The crowdfunding industry has employed various investment tools over the years. Some platforms suggest that founders offer specialized instruments like the CrowdSAFE, while others encourage them to sell regular stock. Syndicately’s approach is that everyday investors should have access to the same investment instruments as professional angels and venture capitalists. There are two main reasons for this:
Everyday investors should receive equal rights and protections as professionals and should not be at a disadvantage due to their lower bargaining power or level of expertise.
To prevent complications down the road, founders seeking investments from their communities should have straightforward terms that align with those of their other investors.
The frequent use of regular stock by some platforms poses particular challenges. Syndicately generally prohibits companies from raising funds with regular stock, except in exceptional cases. Institutional investors usually prefer preferred stock over regular stock due to the associated rights and privileges.
Advantages for Investors
One of the most significant benefits of preferred stock is the liquidation preference. This preference is crucial, especially for early-stage investments. Instead of the funds going to common stockholders (executives and employees), preferred stockholders are the first to receive their investment back. Common shareholders typically receive payments last. As Naval Ravikant, the CEO of AngelList, explains:
“The [liquidation] preference exists for a specific reason: Imagine my company is raising funds with a pre-money valuation of $9 million, and you invest $1 million, making the post-money valuation $10 million. Now, you own 10% of the company. If I decided to distribute the million dollars to all shareholders without a preference, I’d get $900,000, and you’d receive $100,000. That’s not what you expected. The preference is incredibly important in the early stages. It would be unwise to buy common stock in a seed round.”
Preferred stock also typically comes with other valuable privileges, such as anti-dilution rights to protect investments in case of a lower-priced financing round. When these rights are in place, investors receive additional shares for free, preventing a decrease in the value of their investment.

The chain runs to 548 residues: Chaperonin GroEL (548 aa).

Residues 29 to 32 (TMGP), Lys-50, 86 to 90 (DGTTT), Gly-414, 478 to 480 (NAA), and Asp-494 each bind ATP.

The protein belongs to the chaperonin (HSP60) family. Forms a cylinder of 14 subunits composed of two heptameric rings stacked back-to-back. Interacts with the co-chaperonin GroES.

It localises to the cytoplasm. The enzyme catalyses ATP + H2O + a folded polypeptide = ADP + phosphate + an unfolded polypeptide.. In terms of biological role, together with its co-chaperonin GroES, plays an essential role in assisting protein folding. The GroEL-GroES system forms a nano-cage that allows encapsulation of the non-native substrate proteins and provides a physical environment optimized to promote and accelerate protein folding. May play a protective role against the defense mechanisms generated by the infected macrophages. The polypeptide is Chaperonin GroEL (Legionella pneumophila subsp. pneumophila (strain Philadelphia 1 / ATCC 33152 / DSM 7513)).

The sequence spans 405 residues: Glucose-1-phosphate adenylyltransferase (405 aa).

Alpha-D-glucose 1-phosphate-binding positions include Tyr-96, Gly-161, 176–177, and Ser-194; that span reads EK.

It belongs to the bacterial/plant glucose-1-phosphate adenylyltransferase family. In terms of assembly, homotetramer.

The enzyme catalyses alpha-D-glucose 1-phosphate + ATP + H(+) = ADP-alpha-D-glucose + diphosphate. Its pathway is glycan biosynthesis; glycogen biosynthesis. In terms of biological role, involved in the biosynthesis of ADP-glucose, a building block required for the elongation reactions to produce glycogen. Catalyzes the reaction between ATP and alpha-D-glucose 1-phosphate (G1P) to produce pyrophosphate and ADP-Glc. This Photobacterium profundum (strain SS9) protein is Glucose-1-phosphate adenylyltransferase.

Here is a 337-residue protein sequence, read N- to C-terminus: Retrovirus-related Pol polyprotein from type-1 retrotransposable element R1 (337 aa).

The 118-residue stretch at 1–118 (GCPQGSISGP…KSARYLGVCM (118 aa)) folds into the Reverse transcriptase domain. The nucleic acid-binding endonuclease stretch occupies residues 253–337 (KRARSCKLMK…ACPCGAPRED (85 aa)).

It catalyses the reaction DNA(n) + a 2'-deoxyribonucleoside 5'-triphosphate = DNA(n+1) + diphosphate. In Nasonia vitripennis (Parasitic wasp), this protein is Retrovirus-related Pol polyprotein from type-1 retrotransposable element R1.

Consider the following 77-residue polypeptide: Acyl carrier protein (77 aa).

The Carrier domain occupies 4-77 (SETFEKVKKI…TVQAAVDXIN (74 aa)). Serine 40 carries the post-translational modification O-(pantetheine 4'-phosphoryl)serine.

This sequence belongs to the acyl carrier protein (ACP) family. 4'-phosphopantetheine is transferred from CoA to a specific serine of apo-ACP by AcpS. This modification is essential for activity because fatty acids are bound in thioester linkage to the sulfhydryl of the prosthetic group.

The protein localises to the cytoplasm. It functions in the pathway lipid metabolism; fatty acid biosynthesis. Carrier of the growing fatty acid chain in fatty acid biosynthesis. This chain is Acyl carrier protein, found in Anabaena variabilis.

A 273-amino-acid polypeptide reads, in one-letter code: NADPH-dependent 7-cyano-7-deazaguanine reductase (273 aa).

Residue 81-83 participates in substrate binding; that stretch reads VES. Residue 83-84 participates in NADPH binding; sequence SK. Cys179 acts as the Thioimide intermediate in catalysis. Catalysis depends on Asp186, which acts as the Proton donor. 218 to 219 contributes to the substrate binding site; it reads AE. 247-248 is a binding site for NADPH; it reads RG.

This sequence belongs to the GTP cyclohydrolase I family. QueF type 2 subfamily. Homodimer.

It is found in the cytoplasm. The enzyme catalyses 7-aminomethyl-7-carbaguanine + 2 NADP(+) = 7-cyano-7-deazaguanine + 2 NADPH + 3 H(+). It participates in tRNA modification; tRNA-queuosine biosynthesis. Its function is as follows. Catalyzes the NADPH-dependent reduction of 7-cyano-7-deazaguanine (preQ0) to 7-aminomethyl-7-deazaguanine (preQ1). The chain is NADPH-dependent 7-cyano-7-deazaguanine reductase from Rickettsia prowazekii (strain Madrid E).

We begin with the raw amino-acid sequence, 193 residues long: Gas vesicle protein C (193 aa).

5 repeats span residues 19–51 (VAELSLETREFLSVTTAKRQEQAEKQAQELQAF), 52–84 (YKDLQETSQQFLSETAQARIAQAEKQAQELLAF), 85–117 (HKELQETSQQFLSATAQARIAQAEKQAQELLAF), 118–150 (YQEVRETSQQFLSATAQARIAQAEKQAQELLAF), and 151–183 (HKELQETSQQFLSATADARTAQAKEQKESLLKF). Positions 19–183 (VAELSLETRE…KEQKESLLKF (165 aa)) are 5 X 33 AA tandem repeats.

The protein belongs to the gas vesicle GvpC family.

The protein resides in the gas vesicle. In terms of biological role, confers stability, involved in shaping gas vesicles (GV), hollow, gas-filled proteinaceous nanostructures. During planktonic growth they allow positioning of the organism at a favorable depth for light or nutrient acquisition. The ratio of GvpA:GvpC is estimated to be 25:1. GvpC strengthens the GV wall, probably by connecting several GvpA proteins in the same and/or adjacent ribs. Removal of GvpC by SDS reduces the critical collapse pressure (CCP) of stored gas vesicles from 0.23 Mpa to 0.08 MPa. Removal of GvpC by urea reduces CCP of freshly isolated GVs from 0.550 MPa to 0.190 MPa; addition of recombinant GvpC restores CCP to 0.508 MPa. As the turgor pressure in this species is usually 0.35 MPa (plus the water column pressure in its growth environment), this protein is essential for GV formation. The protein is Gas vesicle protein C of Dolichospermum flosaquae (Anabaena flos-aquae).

Additional benefits of preferred stock may include:
Pro rata rights, allowing investors to maintain their ownership stake as the startup grows.
The right to receive the first dividends.
Certain tax advantages, such as preferred dividends being taxed at the same rates as capital gains.
Advantages for Companies
Companies that offer preferred stock can experience several benefits:
First, they are more likely to attract investor interest due to the advantages mentioned above. If experienced angel investors expect to invest in preferred stock, founders offering common stock may struggle to secure capital from these investors.
Second, raising funds with preferred stock helps protect the value of employee stock options, which can be crucial for employee retention and recruitment. Employee stock options allow employees to purchase common stock at a predetermined price, typically based on the fair market value determined by an independent appraisal firm. When a company raises funds with preferred stock, the common stock’s value (and thus the exercise price of employee options) is often discounted, making it more affordable for employees. However, if the company raises funds with common stock, employees may need to pay significantly more to exercise their options, which can hinder employee retention and the attraction of top talent.
Companies seeking priced rounds should consider offering preferred stock to their investors. Retail investors, who are loyal supporters, customers, and early adopters, deserve the same protections as professional investors if the company faces difficulties. If the goal is to involve the community in the journey, they should not receive inferior terms compared to institutional investors. Additionally, offering common stock can negatively impact employees and, indirectly, the company itself.
It’s important to note that there are rare exceptions where common stock might be appropriate, such as for a successful late-stage company with a low risk of failure or a small business where existing professional investors hold common stock. However, for most cases, Syndicately will continue to uphold the requirement of preferred stock, ensuring fairness for both founders and investors.